UT students adopt 4-legged friends to keep them company, improve mental health

Morgan-Taylor Thomas

Even when the world feels upside down, some students can count on their four-legged friends to make them feel better.

Sustainability studies junior Vincent Dominguez said his 4-month-old kitten Mitski started out as a foster cat, but when someone else wanted to adopt her only three days later, he couldn’t let her go. He immediately started the adoption process and finalized it Tuesday.

“I feel like she’s my biggest fan because wherever I go in the apartment, she just follows me,” Dominguez said. 

Some students who made the choice to adopt pets during quarantine said their pets have become their support system, workout buddies and best friends. 

Dominguez said he adopted Mitski from Austin Pets Alive!. Mistki has tested positive for the feline leukemia virus, which weakens cats’ immune systems and shortens their lifespans, according to the Austin Pets Alive! website. 

With a new kitten, Dominguez said he wouldn’t want to leave for more than three to four hours at a time. He said because he doesn’t have to attend in-person classes every day, he has plenty of time to spend with Mitski.

“She’s a motivator to just wake up in the morning and get the day started,” Dominguez said. “It’s also good to take care of an animal and also (for) her (to) just kind of take care of me.”

Advertising graduate student Andrea Lloyd said she met Titan, a boxer blue heeler mix, after dogsitting for a friend. When her friend said they couldn’t keep Titan in their small apartment anymore, Lloyd said she was more than happy to take care of him. 

“He really flourished in my apartment, and I ended up loving him even more,” Lloyd said. “I wanted to keep him because I’d grown very attached to him, but also, he had grown very attached to me.”

Lloyd said some of her favorite things to do with Titan are riding in the car, running, going on walks and baking dog treats.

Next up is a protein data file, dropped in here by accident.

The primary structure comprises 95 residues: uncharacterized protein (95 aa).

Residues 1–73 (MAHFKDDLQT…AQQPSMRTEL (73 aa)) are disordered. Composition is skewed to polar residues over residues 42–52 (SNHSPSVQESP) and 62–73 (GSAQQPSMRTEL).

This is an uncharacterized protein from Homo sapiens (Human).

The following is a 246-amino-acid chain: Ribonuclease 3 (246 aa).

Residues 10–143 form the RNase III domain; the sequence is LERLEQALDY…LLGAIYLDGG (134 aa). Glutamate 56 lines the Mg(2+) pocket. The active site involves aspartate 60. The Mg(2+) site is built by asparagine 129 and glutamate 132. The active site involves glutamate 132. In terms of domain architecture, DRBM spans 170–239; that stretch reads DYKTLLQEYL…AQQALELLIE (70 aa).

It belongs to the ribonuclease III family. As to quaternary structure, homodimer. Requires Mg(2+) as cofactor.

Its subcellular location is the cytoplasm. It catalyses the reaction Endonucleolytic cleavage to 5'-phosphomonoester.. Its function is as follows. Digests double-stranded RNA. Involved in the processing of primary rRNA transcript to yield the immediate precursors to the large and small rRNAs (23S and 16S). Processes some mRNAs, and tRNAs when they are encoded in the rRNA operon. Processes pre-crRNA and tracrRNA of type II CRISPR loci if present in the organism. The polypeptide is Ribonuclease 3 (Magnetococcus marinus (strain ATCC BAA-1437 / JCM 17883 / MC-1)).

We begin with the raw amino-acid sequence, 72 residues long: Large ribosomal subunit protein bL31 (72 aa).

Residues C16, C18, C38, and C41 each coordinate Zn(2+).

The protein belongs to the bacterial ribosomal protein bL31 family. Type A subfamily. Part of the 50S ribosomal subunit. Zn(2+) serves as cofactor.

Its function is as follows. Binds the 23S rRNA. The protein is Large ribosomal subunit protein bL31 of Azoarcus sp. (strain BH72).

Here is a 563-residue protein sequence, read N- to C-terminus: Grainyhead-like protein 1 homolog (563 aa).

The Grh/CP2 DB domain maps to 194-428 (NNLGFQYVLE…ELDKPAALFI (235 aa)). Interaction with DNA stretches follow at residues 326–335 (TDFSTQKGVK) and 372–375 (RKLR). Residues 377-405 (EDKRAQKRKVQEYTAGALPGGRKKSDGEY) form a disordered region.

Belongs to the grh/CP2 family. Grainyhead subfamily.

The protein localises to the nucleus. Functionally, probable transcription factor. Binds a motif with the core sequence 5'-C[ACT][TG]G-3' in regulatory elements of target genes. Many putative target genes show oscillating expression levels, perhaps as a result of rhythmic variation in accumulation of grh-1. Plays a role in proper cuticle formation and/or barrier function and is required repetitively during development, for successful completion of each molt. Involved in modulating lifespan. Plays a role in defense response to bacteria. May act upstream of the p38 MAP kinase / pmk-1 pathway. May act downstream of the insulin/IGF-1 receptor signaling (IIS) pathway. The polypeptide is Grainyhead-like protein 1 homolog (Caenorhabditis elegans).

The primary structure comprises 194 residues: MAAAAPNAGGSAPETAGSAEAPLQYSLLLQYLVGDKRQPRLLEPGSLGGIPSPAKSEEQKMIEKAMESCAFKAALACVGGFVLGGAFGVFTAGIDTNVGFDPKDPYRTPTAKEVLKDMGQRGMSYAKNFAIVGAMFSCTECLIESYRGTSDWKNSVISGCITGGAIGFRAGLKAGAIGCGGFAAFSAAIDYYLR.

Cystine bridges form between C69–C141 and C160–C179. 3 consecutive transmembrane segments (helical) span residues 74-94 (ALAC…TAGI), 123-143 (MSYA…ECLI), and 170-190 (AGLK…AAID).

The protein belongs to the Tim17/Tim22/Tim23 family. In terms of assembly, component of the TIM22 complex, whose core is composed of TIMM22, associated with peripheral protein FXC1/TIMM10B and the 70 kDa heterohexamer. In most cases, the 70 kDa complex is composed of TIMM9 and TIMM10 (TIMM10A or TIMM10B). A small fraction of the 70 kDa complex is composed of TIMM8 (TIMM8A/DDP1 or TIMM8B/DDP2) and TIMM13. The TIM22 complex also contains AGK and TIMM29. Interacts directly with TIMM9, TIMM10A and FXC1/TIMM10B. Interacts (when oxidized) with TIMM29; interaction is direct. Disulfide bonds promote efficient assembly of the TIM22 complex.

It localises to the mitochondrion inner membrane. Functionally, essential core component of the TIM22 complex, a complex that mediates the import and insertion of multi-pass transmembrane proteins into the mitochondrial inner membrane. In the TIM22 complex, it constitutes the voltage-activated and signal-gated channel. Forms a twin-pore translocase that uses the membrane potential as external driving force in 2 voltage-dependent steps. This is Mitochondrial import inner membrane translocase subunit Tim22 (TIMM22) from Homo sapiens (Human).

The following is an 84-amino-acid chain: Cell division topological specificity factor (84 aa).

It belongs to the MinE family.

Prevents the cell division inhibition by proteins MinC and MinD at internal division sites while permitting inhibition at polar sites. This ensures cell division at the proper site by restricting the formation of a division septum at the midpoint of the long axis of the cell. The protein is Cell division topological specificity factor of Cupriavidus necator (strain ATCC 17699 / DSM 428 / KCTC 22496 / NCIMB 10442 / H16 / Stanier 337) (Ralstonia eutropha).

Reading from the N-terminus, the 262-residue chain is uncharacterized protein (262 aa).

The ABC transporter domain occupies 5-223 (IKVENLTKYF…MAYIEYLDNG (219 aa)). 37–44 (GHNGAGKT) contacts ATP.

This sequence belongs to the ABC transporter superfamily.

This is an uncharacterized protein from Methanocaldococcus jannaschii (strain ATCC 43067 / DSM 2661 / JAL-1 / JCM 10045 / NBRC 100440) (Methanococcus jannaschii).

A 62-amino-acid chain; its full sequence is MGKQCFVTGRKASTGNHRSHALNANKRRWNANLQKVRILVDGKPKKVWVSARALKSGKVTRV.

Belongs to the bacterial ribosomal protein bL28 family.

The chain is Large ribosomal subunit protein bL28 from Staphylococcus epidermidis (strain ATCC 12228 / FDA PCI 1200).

Lloyd said Titan has also become a companion for her while she deals with mental health difficulties and depression.

“There's times where Titan will hide under the bed. I'm like, ‘Hey, you OK? Just checking in on you,’” Lloyd said. “And other times where I'm just laying on the bed kind of spacing out … he'll come and lick my face like, ‘Hey, I'm just checking. Are you doing OK?’”

Aerospace engineering senior Nic Saenz said his 8-month-old chihuahua Ely, who’s named after his grandmother, has also helped him mentally this semester.

“She’s been a great companion for getting sleep or even just to take a walk,” Saenz said. “When she just sits on my lap and takes a nap, that just brings my stress levels way down.”

Saenz said Ely was born the runt of her litter on Valentine’s Day in his grandmother’s backyard. He said when he saw the pictures of Ely’s tiny body, he immediately fell in love. 

“She could fit in one hand, and that’s what suckered me in,” Saenz said. “Since she’s so small, I just take her to a park … and she starts doing that prancing, bouncing around thing, and it’s great. She’s so cute and has taught me about commitment on a different level.